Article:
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Walter Sisulu University students demand right to squat

Hundreds of Walter Sisulu University students recently embarked on a protest at the Buffalo City Campus. The protest was an attempt to persuade management to allow them (students) to squat with other students in the available residences.

This follows an unfortunate situation where some students could not get funding for accommodation from the National Students Financial Aid Scheme. The match resulted in lectures being disrupted and close to about 7‚000 students who were on campus have been affected.

Student leadership also said management should stop demanding registration fees for a second semester from engineering students. A memo containing their grievances and concerns was handed over to the management of the university.  

The Walter Sisulu University has four campuses and 13 sites which are a hive of academic activity. It is evident that the university is struggling with meeting the demands for accommodation for all its students. With some students having not received funding for their accommodation, they felt that the only solution was to demand management to allow term to share the available accommodation with the students that already have accommodation.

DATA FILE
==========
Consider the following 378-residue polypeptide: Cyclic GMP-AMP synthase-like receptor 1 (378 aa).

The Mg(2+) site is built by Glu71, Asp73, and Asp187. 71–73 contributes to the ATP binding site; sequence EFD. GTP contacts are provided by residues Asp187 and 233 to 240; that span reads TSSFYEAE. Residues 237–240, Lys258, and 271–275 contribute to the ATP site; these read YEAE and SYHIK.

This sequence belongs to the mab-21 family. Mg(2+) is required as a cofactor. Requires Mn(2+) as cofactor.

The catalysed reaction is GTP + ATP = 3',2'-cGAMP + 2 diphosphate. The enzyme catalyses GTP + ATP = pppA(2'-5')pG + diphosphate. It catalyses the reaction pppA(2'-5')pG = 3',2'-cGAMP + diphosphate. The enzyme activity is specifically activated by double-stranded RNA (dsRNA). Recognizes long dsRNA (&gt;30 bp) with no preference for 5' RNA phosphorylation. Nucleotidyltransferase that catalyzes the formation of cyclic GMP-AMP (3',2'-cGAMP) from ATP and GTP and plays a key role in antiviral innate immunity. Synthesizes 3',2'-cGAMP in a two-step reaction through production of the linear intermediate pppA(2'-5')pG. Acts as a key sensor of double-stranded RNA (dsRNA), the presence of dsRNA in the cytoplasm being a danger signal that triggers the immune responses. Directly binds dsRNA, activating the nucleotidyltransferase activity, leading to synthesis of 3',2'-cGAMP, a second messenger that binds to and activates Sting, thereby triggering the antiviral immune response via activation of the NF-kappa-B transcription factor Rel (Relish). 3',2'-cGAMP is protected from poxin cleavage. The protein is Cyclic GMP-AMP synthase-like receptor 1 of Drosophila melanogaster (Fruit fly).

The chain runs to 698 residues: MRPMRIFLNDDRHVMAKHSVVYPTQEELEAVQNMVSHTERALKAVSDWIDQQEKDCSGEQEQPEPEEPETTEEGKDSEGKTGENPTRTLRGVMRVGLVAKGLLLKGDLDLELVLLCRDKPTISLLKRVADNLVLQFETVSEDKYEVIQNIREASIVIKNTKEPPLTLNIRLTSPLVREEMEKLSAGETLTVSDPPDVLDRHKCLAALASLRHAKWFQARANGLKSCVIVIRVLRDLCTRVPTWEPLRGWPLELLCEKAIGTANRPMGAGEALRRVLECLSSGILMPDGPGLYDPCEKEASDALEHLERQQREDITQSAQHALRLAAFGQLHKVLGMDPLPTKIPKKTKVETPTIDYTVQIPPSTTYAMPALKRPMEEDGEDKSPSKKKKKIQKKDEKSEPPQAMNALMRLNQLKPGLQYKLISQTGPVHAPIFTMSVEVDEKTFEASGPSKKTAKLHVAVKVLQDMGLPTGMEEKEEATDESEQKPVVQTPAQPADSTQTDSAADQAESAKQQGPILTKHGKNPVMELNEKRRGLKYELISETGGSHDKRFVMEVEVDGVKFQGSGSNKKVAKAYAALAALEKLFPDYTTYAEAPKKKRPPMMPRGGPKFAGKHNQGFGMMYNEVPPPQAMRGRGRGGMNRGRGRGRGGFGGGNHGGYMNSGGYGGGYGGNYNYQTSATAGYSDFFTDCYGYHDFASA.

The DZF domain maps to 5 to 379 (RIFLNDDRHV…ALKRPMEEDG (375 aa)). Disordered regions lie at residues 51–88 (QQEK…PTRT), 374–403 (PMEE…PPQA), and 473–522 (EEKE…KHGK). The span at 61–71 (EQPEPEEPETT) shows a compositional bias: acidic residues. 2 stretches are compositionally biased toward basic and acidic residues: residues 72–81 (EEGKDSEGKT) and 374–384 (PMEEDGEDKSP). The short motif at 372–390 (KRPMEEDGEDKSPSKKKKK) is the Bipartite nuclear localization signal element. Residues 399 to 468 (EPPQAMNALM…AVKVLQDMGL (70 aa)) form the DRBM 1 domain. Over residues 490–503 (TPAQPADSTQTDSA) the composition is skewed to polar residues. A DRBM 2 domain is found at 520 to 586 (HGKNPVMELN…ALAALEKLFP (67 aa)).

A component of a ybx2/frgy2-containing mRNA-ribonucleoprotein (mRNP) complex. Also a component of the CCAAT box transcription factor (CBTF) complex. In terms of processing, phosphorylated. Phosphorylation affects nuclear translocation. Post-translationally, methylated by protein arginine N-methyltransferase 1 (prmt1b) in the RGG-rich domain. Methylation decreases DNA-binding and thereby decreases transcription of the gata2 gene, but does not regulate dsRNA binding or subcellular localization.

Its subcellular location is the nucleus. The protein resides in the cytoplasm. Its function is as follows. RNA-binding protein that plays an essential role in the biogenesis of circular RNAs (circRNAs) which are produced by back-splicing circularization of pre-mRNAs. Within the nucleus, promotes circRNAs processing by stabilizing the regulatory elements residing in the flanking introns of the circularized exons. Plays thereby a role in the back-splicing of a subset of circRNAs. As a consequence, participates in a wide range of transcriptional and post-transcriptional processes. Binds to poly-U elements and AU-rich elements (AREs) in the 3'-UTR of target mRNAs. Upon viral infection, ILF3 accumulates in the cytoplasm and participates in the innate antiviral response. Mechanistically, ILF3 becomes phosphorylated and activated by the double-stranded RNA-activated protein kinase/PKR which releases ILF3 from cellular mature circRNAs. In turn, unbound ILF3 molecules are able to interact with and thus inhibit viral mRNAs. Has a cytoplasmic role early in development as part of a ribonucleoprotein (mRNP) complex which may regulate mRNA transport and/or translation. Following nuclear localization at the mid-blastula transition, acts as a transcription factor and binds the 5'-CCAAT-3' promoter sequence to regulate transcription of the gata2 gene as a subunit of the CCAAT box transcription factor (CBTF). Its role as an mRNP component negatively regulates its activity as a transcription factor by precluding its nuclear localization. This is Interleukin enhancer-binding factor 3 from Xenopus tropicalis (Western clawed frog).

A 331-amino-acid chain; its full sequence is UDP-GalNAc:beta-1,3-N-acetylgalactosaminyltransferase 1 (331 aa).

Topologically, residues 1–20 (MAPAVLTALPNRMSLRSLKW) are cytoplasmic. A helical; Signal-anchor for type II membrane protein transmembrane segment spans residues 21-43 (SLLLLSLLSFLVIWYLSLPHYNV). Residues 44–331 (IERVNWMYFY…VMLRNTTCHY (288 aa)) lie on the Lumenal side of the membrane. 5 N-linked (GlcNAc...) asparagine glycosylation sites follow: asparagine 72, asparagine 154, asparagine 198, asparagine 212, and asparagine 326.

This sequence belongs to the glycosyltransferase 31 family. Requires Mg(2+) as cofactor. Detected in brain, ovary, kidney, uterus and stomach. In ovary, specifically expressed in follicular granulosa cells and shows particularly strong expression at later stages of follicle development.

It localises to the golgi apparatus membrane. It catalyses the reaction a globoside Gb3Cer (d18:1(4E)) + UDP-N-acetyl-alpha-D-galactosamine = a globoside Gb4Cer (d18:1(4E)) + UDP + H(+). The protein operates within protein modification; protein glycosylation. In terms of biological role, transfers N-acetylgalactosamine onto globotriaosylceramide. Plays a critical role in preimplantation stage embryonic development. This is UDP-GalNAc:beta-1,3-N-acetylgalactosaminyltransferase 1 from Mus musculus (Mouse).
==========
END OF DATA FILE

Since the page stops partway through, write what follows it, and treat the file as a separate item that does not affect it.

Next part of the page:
Accommodation crisis is a norm in a number of universities in Southern Africa and students are left with no option but to resort to sorting accommodation in areas surrounding the university. These areas are very costly for students and some do not afford them and have to rely on National funding. If the national funding does not come through for the students, most are left stranded, hence resulting in such protests. Some have to travel long distances to get to campus where they can get resources such as internet connectivity, library books and lectures.  This has a negative impact on the performance of other students. The overcrowding in the residences also put Facility Managers under pressure when it comes to maintenance and management of these facilities.

Walter Sisulu University (WSU) was established on 1 July, 2005 in terms of the Higher Education Act No. 101 of 1997. The new university was named in honour of an icon of the South African liberation struggle, the late Walter Max Ulyate Sisulu.

 

 

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